Sarah E. Brown [00:00:58] Looking forward to chatting with Daniel. Shall we get to it?

Michael Pollack [00:01:01] Let's do it. Daniel, welcome to the show.

Daniel Day [00:01:04] Thanks for having me. It's really nice to be invited.

Sarah E. Brown [00:01:06] Tell us a bit about your background and a brief history of how you got to where you are today as Rollbar's Vice President of Marketing.

Daniel Day [00:01:13] I think substantively, my story starts a few years ago when I was reached out to and joined Snowflake as our first account-based marketer. I think the company was just a little over one hundred people at the time, and I was marketer number eight or nine and kind of cut my chops there. Got really involved in data and analytics and partnered closely with my sales team and sales leaders. Fast forward a bit. It blew up and I had a team of nine or 10 global account-based marketers working hand-in-hand with salespeople to bring data and insights and analytics to bear the B2B go-to-market, turned that foray into joining Scale AI in San Francisco as their first Vice President of Demand Generation, spent a little bit a time bringing analytics and insights to the enterprise AI space. And a buddy of mine from Snowflake reached out. He took the VP of Sales job at Rollbar. He and I worked really closely together for two and a half years at Snowflake and saw tremendous value in being account-based and bringing, like I said, analytics and insights and data to bear on B2B go-to-market. So they asked me what I wanted to do. I said, I want to run marketing. And they said, OK, sure. So it's been, what, 12 months that I've been able to by now as the Vice President of Marketing, trying to build out enterprise, go-to-market with the team there.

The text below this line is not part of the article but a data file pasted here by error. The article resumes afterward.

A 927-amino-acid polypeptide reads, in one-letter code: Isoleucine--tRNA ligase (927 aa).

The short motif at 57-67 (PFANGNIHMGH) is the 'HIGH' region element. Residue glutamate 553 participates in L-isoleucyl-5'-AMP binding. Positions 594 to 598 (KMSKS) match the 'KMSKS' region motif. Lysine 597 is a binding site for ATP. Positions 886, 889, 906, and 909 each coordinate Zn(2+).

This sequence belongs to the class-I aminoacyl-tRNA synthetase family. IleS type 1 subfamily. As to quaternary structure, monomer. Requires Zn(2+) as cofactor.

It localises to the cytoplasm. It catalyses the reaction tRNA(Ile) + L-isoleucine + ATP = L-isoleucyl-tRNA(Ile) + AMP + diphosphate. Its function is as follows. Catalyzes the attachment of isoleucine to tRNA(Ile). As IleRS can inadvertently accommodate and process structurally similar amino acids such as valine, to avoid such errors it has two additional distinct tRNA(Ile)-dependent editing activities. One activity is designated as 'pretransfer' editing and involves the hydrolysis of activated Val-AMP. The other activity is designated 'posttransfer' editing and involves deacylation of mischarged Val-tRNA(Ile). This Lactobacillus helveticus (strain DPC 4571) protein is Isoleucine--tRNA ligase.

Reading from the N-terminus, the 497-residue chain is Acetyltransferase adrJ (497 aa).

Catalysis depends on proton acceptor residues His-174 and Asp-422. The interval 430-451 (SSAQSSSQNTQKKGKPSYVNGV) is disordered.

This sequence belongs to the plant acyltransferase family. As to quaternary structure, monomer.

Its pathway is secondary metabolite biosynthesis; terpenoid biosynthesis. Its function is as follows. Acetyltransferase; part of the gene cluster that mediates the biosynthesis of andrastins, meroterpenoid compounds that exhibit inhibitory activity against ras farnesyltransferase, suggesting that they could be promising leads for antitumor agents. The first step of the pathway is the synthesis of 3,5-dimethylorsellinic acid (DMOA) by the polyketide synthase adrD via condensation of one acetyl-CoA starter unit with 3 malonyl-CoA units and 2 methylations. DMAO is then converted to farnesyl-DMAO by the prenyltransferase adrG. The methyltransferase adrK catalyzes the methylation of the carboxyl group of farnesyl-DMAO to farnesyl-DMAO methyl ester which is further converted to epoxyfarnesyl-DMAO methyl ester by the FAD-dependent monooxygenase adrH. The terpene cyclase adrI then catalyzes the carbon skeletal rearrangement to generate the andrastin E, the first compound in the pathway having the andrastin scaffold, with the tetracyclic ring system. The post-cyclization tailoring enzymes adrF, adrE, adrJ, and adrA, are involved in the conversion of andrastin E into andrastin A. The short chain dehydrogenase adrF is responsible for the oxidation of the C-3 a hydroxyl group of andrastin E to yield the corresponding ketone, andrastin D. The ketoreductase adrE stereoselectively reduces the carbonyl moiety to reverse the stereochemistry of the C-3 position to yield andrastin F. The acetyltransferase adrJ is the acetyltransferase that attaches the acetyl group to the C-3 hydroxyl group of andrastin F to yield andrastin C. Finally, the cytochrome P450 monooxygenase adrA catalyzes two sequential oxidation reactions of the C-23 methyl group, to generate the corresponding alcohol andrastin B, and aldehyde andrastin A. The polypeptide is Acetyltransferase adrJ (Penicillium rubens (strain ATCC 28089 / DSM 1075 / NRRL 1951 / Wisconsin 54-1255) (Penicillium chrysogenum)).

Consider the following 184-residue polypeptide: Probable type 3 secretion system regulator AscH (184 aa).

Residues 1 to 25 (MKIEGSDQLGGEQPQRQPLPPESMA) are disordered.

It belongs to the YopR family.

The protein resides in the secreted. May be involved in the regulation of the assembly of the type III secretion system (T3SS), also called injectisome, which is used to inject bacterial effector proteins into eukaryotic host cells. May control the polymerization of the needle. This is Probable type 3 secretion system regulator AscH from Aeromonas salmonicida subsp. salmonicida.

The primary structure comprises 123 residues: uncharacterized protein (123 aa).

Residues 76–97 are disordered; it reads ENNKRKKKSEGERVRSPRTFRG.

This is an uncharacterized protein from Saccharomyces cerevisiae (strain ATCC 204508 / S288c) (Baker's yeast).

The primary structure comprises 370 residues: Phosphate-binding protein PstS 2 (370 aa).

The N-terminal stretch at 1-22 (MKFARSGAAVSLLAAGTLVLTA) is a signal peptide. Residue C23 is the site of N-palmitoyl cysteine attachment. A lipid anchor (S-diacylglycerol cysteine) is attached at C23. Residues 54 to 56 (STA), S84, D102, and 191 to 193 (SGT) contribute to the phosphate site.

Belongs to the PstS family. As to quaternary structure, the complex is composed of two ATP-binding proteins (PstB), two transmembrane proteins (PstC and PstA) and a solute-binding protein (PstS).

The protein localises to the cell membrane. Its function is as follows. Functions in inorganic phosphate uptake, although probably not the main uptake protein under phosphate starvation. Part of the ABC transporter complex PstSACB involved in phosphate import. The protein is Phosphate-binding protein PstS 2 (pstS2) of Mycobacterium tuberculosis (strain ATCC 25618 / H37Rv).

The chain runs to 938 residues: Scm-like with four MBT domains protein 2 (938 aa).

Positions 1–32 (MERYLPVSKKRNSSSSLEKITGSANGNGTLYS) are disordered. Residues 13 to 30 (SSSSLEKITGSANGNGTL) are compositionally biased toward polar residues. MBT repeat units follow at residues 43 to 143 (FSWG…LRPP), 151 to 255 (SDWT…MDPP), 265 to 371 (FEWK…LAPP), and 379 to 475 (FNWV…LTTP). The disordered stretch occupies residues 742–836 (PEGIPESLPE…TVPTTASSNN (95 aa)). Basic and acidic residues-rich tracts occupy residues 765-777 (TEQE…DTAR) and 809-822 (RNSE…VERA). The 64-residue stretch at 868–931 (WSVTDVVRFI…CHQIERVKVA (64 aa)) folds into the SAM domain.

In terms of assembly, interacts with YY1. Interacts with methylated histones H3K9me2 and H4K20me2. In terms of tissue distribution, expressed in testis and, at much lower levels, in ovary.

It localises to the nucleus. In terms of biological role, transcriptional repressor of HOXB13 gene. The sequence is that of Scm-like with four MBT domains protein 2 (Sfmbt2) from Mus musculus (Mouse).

Michael Pollack [00:02:42] So, Daniel, I know you well. I've worked with you at Snowflake. I can attest that you are a subject matter expert, a luminary, a thought leader in the ABM space, on many other things as well. Also a sneakerhead. We could have that for another podcast, another day. But for our audience who may not be familiar with Rollbar, can you give a brief snippet on what Rollbar does, why it's so important and kind of the impact Rollbar makes for its customers?